In humans, a distinction can be made between implicit or procedural learning (involving stimulus-response associations) and explicit or declarative learning (involving verbalizable rules) that is relatively easy to make in verbal humans. According to several investigators, it is also possible to make such a distinction in nonverbal animals. One way is by training them on a conditional discrimination task (e.g., matching-to-sample) in which reinforcement for correct choice on the current trial is delayed until after a choice is made on the next trial – a method known as the 1-back procedure. According to Smith, Jackson, and Church ( Journal of Comparative Psychology, 134(4), 423–434, 2020), the delay between the sample-correct-comparison response on one trial and reinforcement obtained on the next trial is too long for implicit (associative) learning. Thus, according to this theory, learning must be explicit. In the present experiments we trained pigeons using the 1-back procedure. In Experiment 1, pigeons were trained on red/green 1-back matching using a non-correction procedure. Some of the pigeons showed significant learning. When a correction procedure was introduced, all the pigeons showed evidence of learning. In Experiment 2, new pigeons learned red/green 1-back matching with the correction procedure. In Experiment 3, new pigeons learned symbolic 1-back matching with yellow and blue conditional stimuli and red/green choice stimuli. Thus, pigeons can learn using 1-back reinforcement. Although it would appear that the pigeons acquired this task explicitly, we believe that this procedure does not adequately distinguish between implicit and explicit learning.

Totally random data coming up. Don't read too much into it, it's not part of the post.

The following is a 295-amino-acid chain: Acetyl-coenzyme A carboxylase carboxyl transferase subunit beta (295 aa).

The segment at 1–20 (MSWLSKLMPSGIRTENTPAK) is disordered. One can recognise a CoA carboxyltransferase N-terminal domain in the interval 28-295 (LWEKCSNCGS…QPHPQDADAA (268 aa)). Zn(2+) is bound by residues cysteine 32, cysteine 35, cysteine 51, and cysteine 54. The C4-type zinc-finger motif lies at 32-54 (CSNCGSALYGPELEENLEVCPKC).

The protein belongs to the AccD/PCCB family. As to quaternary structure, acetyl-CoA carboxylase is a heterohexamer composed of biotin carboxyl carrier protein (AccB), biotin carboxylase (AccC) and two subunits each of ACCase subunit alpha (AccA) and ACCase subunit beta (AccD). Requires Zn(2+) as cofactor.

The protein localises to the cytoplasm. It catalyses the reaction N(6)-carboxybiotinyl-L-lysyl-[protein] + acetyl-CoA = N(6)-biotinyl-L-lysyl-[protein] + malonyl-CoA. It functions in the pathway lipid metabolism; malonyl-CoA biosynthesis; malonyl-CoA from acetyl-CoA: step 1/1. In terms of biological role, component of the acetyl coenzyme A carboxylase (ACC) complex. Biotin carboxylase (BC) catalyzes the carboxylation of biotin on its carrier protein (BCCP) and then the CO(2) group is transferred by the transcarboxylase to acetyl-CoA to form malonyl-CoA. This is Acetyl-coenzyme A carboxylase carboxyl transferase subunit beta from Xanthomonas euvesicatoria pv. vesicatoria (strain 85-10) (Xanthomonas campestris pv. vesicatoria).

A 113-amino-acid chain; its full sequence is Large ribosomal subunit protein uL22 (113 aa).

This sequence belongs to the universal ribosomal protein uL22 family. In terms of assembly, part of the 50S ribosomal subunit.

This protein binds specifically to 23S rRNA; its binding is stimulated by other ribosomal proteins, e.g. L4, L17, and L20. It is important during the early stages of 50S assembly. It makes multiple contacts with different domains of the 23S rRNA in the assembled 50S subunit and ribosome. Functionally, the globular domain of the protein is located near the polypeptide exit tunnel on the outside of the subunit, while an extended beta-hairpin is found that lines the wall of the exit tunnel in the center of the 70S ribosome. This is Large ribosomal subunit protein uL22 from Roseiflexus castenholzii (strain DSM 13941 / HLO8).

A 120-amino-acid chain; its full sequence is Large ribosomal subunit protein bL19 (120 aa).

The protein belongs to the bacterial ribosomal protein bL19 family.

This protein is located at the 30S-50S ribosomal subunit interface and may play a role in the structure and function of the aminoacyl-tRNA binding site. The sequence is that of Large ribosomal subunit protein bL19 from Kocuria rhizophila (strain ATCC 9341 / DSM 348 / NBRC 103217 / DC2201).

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Nosarzewska, A., Peng, D.N. & Zentall, T.R. Pigeons acquire the 1-back task: Implications for implicit versus explicit learning?. Learn Behav (2021). https://doi.org/10.3758/s13420-021-00468-3
- Explicit learning
- Implicit learning
- 1-back procedure